In addition, a few CSOs participated in the Million Women Mentors event in mid-January, where they were the only girls to attend, Babendure says, “which is crazy considering they’re focused on mentorship of girls but they wouldn’t have had any girls there to provide feedback.” Other CSOs were part of the Student Voice International Students Day in mid-November, he says.
With so much attention being generated, other states want to duplicate the program yet some still may wonder about its impact. A grant from the Innovative Technology Experiences for Students and Teachers program of the National Science Foundation will help evaluate the effectiveness of the CSOs in their schools and the community. “Overall, that’s helping us create something that’s replicable for these groups that are looking to take on the chief science officers in their regions,” says Babendure.
Meanwhile, SciTech has shifted part of its attention to an initiative called the Arizona STEM School Community of Practice. It came about after hearing from educators expressing interest in having STEM schools, looking to develop STEM schools or already being at STEM schools. “The funniest thing is, they often will not talk with each other and they don’t think about talking to each other,” he says. “The idea is, why don’t we form a community where they work/interface with each other and share best practices related to STEM?”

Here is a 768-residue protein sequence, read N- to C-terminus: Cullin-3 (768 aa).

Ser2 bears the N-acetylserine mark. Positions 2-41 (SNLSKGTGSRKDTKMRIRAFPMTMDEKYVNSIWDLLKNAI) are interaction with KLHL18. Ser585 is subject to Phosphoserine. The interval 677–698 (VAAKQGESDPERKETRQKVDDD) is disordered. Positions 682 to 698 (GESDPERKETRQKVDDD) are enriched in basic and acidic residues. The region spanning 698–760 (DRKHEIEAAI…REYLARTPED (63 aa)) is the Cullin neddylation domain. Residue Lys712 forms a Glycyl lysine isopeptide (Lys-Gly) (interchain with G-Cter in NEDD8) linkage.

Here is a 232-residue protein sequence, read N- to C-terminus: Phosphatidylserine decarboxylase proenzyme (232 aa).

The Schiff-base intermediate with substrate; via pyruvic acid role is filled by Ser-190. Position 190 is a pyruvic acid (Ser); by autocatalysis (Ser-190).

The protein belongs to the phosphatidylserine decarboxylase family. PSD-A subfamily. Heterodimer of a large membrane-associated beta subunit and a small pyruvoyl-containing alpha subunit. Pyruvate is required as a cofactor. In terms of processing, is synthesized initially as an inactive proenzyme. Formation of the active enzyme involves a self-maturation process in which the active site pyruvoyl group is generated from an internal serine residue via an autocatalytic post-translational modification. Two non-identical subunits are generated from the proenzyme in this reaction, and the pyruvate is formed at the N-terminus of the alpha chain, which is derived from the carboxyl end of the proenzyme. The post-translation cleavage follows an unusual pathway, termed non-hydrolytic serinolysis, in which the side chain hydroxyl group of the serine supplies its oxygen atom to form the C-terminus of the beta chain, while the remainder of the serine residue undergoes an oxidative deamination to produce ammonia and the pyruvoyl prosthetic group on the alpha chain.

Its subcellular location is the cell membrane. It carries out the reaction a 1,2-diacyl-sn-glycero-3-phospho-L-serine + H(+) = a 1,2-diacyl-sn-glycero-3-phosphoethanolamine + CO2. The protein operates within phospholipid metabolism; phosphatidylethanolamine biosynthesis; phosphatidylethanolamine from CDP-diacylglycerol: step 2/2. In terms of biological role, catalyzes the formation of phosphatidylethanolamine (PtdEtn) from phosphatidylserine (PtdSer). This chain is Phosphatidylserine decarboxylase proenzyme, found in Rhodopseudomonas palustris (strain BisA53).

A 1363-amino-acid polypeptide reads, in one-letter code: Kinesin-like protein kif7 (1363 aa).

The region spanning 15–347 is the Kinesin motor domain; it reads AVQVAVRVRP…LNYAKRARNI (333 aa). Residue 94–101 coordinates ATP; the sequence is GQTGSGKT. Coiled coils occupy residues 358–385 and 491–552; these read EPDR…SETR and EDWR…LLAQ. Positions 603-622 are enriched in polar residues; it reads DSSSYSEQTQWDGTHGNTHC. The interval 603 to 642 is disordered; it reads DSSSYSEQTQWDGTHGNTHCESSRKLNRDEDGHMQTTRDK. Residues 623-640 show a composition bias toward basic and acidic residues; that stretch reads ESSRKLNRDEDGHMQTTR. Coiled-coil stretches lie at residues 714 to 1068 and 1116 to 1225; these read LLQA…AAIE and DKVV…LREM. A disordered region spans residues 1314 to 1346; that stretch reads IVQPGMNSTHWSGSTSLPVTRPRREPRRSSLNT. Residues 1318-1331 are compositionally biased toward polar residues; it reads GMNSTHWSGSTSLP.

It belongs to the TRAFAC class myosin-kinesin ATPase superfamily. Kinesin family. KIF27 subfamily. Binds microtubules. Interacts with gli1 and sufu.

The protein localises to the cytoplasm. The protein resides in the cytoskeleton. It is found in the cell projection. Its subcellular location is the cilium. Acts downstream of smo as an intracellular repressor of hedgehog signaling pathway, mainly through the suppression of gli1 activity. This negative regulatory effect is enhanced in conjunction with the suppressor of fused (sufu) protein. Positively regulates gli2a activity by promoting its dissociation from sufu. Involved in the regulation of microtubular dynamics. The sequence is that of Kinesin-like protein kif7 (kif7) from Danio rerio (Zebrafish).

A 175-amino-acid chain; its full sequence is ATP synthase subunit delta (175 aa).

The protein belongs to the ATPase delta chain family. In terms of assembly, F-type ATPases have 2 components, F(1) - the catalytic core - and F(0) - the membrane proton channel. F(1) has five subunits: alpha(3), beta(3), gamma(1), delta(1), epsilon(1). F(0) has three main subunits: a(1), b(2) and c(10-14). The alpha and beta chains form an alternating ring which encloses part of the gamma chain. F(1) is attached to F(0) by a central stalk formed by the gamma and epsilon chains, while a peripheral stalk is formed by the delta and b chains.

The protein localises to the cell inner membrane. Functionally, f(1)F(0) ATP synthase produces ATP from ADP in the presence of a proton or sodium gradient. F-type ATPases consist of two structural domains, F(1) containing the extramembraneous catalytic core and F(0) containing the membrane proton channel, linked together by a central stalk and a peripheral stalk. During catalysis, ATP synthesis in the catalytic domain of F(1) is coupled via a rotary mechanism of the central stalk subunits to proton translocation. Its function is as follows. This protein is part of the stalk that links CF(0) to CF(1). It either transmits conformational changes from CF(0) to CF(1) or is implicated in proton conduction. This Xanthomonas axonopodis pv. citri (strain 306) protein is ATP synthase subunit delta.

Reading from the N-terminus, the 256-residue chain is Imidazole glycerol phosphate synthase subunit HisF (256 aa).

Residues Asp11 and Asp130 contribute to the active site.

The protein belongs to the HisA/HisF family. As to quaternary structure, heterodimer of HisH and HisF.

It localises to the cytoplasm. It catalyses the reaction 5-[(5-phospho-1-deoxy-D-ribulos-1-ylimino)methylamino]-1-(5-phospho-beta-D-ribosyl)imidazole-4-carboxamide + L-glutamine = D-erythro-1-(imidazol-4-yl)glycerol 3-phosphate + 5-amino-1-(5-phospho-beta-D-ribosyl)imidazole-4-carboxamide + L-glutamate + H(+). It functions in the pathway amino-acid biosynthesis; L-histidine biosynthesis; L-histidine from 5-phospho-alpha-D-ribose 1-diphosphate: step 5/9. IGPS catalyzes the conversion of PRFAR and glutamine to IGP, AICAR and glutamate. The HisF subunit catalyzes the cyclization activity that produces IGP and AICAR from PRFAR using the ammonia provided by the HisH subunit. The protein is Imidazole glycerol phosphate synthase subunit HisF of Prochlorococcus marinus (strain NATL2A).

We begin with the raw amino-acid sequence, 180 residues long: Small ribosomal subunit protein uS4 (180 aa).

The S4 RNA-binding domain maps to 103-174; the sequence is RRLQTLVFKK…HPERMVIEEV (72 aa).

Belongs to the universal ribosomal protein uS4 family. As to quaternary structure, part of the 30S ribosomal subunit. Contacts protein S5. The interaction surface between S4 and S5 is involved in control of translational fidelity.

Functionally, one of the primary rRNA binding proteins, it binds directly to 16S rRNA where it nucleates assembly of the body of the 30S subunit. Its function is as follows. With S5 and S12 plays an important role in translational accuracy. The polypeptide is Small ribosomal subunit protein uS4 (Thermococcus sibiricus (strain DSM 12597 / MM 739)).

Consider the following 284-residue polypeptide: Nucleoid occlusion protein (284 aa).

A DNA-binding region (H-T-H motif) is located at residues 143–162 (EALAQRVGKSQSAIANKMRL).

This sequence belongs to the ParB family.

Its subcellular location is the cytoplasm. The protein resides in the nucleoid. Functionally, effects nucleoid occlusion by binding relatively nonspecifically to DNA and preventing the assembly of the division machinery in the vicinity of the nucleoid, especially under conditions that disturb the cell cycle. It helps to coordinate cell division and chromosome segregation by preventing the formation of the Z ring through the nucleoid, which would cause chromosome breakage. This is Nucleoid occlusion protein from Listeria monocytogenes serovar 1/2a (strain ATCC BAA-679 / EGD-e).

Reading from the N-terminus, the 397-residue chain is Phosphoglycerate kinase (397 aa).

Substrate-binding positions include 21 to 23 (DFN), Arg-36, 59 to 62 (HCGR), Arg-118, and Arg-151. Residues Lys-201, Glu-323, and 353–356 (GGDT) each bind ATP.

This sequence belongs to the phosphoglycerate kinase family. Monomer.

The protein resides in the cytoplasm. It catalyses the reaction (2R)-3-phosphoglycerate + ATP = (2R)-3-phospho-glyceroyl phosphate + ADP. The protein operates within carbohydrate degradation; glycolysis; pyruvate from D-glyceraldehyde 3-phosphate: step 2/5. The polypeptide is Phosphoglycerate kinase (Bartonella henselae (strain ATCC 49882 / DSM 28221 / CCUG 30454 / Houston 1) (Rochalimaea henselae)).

To bring them together, an application process generated more than 50 schools getting involved. In order to be a recognized team, each brings a principal, two educators, a parent, a student and a community partner to meetings where they help brainstorm how to progress the concept of STEM in their schools and communities.
Following a kickoff in May 2016, the schools gathered at Grand Canyon University in September to showcase different elements of their STEM schools. That was followed by a conference at Centerra Mirage STEM Academy in January where speakers shared information on requested topics. The final meeting of this group will be held in April at the Burton Barr Library in Phoenix. “The nice thing is, everybody’s bootstrapping it to make it work,” says Babendure. “It’s been a great way to bring together all these different schools from the communities to partner.” Planning has begun to grow and refine the Community of Practice in the 2017-2018 school year.
Compared to the newer programs coming together seemingly so fast, the Arizona SciTech Festival now can be called a tradition. “It’s really awesome to see some of these events that have been going on since the very onset continue on and having their sixth event,” Babendure says, citing such examples as Tempe’s Geeks Night Out and Night of the Open Door at Arizona State University.
While the CSOs are stepping up to take more ownership by helping to produce, promote and participate in festival events, “I think the great thing is, people just now recognize Arizona SciTech is there, almost seeming like it’s always been there, so we have a lot of street credit now in terms of what we have built,” Babendure says, “and we’re really working on these new programs and opportunities, and they’re launching quickly because of the strong partnerships that have been established through the festival.”